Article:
There are some technologies that we want to try and as it is a “hackathon”, we intend to use them in Inboxkitten.
What comes out in the 14th hour is a prototype disposable email service made out of 3 components, the API that can be deployed using ExpressJS to interact with Mailgun, an UI that serves as a simple interface for the users using Vue and to those who can live without UI, a CLI tool that uses go. On top of that, we deploy Inboxkitten onto Firebase as a serverless application. If you want to know more about why and how it is built, you can see the articles here and here.
And this is what I learnt.
What I have is just a drawn mockup of the product but what I should do is to add in more detail such as placement of grids that contain the elements. Styling with CSS is not easy, partly due to the fact that I have very little experience in it and those little buggers that do not want to stay in place when you change a class that is irrelevant to them, but through the help my mentors and people from dev.to, I have learnt a great deal from this.
The UI you see now on Inboxkitten is the refined work. (The design of the prototype is horrendous, please don’t look into my dark past.)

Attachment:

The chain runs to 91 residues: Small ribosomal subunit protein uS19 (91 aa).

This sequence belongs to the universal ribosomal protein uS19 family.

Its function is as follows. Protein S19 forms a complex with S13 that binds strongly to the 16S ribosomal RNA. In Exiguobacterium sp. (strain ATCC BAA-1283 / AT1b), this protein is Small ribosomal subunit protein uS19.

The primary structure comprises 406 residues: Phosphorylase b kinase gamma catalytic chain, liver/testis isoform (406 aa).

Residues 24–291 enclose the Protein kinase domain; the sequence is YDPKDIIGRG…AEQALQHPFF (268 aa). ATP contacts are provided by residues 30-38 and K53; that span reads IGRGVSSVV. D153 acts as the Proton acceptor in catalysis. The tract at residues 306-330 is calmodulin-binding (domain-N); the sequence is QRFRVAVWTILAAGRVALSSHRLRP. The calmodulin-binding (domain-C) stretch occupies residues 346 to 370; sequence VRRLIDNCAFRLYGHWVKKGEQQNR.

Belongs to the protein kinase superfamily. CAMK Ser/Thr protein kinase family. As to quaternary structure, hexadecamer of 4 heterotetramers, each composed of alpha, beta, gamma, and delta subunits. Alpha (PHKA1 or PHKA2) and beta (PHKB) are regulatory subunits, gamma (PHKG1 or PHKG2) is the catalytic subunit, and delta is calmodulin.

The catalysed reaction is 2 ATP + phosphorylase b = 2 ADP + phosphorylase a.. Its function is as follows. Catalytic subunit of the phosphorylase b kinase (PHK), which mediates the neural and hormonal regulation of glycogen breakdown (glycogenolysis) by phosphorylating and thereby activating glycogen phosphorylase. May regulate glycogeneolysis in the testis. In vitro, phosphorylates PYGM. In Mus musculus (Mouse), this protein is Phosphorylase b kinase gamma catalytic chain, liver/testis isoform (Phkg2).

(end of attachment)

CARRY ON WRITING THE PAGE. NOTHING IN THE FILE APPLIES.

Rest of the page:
During the development of Inboxkitten, I only have a big idea of what this is going to be, but I did not have milestones to strive towards. As a result, I found myself deviating from what is needed to be done to complete the prototype.
I tend to struggle in keeping my code clean and end up bloating it up due to my tendency to write lots of validation that are similar to one another.
With the available technologies that I know of, make your application deployment versatile. This allows much more flexibility for your application to be distributed and deployed. As such Inboxkitten, can be deployed onto Firebase in 5 steps :D
That’s all I have, for now, please tell me your thoughts and tips that you have :)
P.S. Inboxkitten is launching on Product Hunt on the 22 September 2018!